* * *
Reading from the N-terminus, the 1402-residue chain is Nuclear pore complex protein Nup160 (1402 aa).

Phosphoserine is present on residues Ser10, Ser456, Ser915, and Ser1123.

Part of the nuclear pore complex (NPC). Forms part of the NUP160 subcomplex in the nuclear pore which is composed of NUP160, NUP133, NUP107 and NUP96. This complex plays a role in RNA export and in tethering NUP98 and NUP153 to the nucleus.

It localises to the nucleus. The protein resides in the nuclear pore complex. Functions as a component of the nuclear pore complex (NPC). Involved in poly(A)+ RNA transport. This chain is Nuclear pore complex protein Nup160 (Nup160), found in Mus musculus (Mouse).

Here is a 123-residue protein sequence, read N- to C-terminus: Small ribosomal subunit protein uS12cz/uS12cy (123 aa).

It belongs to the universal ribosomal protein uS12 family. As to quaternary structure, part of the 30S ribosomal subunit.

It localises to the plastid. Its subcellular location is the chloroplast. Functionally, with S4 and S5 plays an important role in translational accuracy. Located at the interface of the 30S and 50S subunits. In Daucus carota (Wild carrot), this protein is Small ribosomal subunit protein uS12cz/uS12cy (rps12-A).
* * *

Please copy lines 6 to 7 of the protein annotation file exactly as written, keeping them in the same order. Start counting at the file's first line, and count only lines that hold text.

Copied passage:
It belongs to the universal ribosomal protein uS12 family. As to quaternary structure, part of the 30S ribosomal subunit.

It localises to the plastid. Its subcellular location is the chloroplast. Functionally, with S4 and S5 plays an important role in translational accuracy. Located at the interface of the 30S and 50S subunits. In Daucus carota (Wild carrot), this protein is Small ribosomal subunit protein uS12cz/uS12cy (rps12-A).